Meader is a rapper hailing from New England and has been rapping since 2006. In 2017 he released his first EP Jamais Vu, which is French for “never seen”. This title was apt as the rapper prefers to remain largely anonymous, which is refreshing in the very much “in your face” approach of many hip hop artists. Now Meader has returned with his second EP, Presque Vu, which means, wittily, “almost seen”.
The EP consists of six tracks that all clock in around the two minute mark but those two minutes are crammed full of lyrical content delivered in Meader’s inimitable, mellifluous style. His lyrical approach is comparable to Eminem in its brutal honesty and often dark tone, though his delivery style is very much his own. He raps in a low, gravelly voice with great conviction which backs up the authentic, heart-on-sleeve vibe of his rhymes.
This is encapsulated by the EP’s opening track, Simon Says. Over a dark, unsettling backing track with a slick hip hop beat, Meader soon let’s rip on what he dislikes: “I’ve been throwing up from drinking in the mediocrity that’s flowing through the airwaves – streaming into my TV and while I see that it’s appealing as a circus, once you’re peeling back the surface it’s just painted faces asking for a purchase.”
It’s a visceral and insightful takedown of modern celebrity culture and Meader sees this lyrical skewering as his artistic duty: “I shoot off truth like it’s my horse and I’m a cowboy dude, it’s kinda rude to think I’m on the brink of sinking all our ships when yours are built with lies and sins.”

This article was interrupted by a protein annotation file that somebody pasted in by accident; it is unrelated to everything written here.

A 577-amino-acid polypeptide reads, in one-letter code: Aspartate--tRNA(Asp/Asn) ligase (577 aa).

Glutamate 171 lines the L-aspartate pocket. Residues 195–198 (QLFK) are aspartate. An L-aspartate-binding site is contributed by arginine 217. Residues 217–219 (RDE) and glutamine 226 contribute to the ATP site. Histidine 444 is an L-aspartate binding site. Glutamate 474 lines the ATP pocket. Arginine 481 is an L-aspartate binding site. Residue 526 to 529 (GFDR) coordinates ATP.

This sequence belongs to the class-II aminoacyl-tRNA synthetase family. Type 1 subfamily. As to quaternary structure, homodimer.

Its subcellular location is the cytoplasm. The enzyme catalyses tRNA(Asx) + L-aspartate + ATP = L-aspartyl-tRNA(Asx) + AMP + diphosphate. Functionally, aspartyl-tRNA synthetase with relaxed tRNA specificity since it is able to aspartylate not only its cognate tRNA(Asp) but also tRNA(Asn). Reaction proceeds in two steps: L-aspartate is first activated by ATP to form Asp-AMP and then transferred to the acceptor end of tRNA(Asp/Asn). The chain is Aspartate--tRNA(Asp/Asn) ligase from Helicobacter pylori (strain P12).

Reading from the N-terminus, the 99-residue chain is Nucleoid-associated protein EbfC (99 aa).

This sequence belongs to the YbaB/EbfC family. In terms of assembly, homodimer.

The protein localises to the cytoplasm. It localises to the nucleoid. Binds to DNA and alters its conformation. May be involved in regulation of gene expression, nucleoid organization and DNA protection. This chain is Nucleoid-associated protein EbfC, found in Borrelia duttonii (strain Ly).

He’s also scathing about the conformity culture and groupthink going on which will eventually backfire: “… the second that you think you know the rules with which we play, that’s the moment that you lose it all cuz Simon Didn’t Say.”
Second track Subsequence sees Meader turn his wrath on inferior rappers in general who he regards as clogging up the hip hop scene. Here, Meader displays his rapping skills to the max, with a breathless, rapid fire delivery over a strong beat. He again takes no prisoners and shows his understanding of what makes a great rapper: “It’s hard to hear a rapper talkin’ guns and drugs and bitches when their parents in the kitchen tellin them to do the dishes. What made Biggie, Pac and Eminem so vicious and appealing wasn’t cooking crack and stealing, it was visionary realness.”
Meader’s authentic style makes him the perfect candidate to critique artists who are basically fake: “So don’t be frontin’ just be honest, to yourself and to your art and then I promise it’ll come across to all the people watchin”.
Next, he turns his ire on another rapper with Lil Sheff Diss, an acerbic and amusing roasting of a fellow artist that Meader most definitely doesn’t rate highly. Over a toe-tapping swing beat and a haunting piano refrain, Meader gives both barrels and shows his gift for wordplay: “it aint like your chopped up, stuttered out, crop dust, blubber mouth, bullshit even got a point, bitch…”.
Eminem would be understandably proud of hilarious lines like, “you named one of your songs after an 80’s lady drama – that’s a comedy bit and you’re acting hard on that shit? Sayin’ you got guns and money? Ya I’m sure ya got plenty honey you bought em with the funds from mommy.”